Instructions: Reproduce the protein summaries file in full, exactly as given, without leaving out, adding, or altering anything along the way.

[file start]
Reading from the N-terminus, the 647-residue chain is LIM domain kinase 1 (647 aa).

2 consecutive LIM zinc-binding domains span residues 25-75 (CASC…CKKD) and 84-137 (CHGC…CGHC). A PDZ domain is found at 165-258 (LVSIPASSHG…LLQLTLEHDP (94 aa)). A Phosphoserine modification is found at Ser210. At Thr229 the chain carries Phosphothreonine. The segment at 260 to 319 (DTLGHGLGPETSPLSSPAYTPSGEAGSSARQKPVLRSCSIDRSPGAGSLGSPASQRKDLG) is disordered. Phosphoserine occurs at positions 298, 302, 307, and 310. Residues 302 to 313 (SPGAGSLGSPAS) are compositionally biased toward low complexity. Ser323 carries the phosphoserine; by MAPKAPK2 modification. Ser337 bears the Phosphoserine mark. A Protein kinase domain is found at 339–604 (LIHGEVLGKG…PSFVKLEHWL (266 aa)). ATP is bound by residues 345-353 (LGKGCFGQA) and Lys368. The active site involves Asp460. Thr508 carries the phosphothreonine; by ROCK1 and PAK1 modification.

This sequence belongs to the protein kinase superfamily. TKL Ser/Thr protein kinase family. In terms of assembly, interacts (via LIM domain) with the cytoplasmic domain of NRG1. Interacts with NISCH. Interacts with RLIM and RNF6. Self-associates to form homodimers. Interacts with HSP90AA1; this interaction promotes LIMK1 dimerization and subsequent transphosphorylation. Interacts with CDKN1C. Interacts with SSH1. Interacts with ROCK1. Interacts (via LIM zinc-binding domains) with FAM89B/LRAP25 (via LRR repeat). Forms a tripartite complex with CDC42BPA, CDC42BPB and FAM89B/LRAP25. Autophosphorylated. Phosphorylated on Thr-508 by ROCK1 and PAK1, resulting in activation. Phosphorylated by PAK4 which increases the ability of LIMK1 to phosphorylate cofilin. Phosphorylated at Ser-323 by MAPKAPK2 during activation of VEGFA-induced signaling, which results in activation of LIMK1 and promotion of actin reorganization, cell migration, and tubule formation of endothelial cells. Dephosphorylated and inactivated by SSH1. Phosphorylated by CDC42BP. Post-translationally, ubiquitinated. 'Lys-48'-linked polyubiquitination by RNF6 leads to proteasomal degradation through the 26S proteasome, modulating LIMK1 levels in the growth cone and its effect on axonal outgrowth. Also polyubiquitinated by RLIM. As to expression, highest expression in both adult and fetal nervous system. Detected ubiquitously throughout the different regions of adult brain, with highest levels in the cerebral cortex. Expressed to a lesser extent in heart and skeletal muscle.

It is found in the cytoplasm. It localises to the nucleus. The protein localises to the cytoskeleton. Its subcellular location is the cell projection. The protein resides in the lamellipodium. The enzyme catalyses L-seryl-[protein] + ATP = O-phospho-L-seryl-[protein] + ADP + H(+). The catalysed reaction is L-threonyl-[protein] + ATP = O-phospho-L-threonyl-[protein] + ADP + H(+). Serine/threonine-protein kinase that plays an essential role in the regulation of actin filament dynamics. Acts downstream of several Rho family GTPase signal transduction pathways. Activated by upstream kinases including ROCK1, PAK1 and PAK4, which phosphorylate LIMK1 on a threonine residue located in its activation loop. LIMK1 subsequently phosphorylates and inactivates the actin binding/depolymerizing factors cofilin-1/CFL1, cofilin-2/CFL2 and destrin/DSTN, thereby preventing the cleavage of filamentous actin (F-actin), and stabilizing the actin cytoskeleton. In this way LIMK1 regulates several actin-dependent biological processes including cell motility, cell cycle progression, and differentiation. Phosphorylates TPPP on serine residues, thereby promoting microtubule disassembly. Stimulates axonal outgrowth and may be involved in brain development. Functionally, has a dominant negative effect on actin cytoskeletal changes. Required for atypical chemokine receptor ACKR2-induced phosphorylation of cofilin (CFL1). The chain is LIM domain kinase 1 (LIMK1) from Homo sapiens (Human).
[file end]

Reading from the N-terminus, the 647-residue chain is LIM domain kinase 1 (647 aa).

2 consecutive LIM zinc-binding domains span residues 25-75 (CASC…CKKD) and 84-137 (CHGC…CGHC). A PDZ domain is found at 165-258 (LVSIPASSHG…LLQLTLEHDP (94 aa)). A Phosphoserine modification is found at Ser210. At Thr229 the chain carries Phosphothreonine. The segment at 260 to 319 (DTLGHGLGPETSPLSSPAYTPSGEAGSSARQKPVLRSCSIDRSPGAGSLGSPASQRKDLG) is disordered. Phosphoserine occurs at positions 298, 302, 307, and 310. Residues 302 to 313 (SPGAGSLGSPAS) are compositionally biased toward low complexity. Ser323 carries the phosphoserine; by MAPKAPK2 modification. Ser337 bears the Phosphoserine mark. A Protein kinase domain is found at 339–604 (LIHGEVLGKG…PSFVKLEHWL (266 aa)). ATP is bound by residues 345-353 (LGKGCFGQA) and Lys368. The active site involves Asp460. Thr508 carries the phosphothreonine; by ROCK1 and PAK1 modification.

This sequence belongs to the protein kinase superfamily. TKL Ser/Thr protein kinase family. In terms of assembly, interacts (via LIM domain) with the cytoplasmic domain of NRG1. Interacts with NISCH. Interacts with RLIM and RNF6. Self-associates to form homodimers. Interacts with HSP90AA1; this interaction promotes LIMK1 dimerization and subsequent transphosphorylation. Interacts with CDKN1C. Interacts with SSH1. Interacts with ROCK1. Interacts (via LIM zinc-binding domains) with FAM89B/LRAP25 (via LRR repeat). Forms a tripartite complex with CDC42BPA, CDC42BPB and FAM89B/LRAP25. Autophosphorylated. Phosphorylated on Thr-508 by ROCK1 and PAK1, resulting in activation. Phosphorylated by PAK4 which increases the ability of LIMK1 to phosphorylate cofilin. Phosphorylated at Ser-323 by MAPKAPK2 during activation of VEGFA-induced signaling, which results in activation of LIMK1 and promotion of actin reorganization, cell migration, and tubule formation of endothelial cells. Dephosphorylated and inactivated by SSH1. Phosphorylated by CDC42BP. Post-translationally, ubiquitinated. 'Lys-48'-linked polyubiquitination by RNF6 leads to proteasomal degradation through the 26S proteasome, modulating LIMK1 levels in the growth cone and its effect on axonal outgrowth. Also polyubiquitinated by RLIM. As to expression, highest expression in both adult and fetal nervous system. Detected ubiquitously throughout the different regions of adult brain, with highest levels in the cerebral cortex. Expressed to a lesser extent in heart and skeletal muscle.

It is found in the cytoplasm. It localises to the nucleus. The protein localises to the cytoskeleton. Its subcellular location is the cell projection. The protein resides in the lamellipodium. The enzyme catalyses L-seryl-[protein] + ATP = O-phospho-L-seryl-[protein] + ADP + H(+). The catalysed reaction is L-threonyl-[protein] + ATP = O-phospho-L-threonyl-[protein] + ADP + H(+). Serine/threonine-protein kinase that plays an essential role in the regulation of actin filament dynamics. Acts downstream of several Rho family GTPase signal transduction pathways. Activated by upstream kinases including ROCK1, PAK1 and PAK4, which phosphorylate LIMK1 on a threonine residue located in its activation loop. LIMK1 subsequently phosphorylates and inactivates the actin binding/depolymerizing factors cofilin-1/CFL1, cofilin-2/CFL2 and destrin/DSTN, thereby preventing the cleavage of filamentous actin (F-actin), and stabilizing the actin cytoskeleton. In this way LIMK1 regulates several actin-dependent biological processes including cell motility, cell cycle progression, and differentiation. Phosphorylates TPPP on serine residues, thereby promoting microtubule disassembly. Stimulates axonal outgrowth and may be involved in brain development. Functionally, has a dominant negative effect on actin cytoskeletal changes. Required for atypical chemokine receptor ACKR2-induced phosphorylation of cofilin (CFL1). The chain is LIM domain kinase 1 (LIMK1) from Homo sapiens (Human).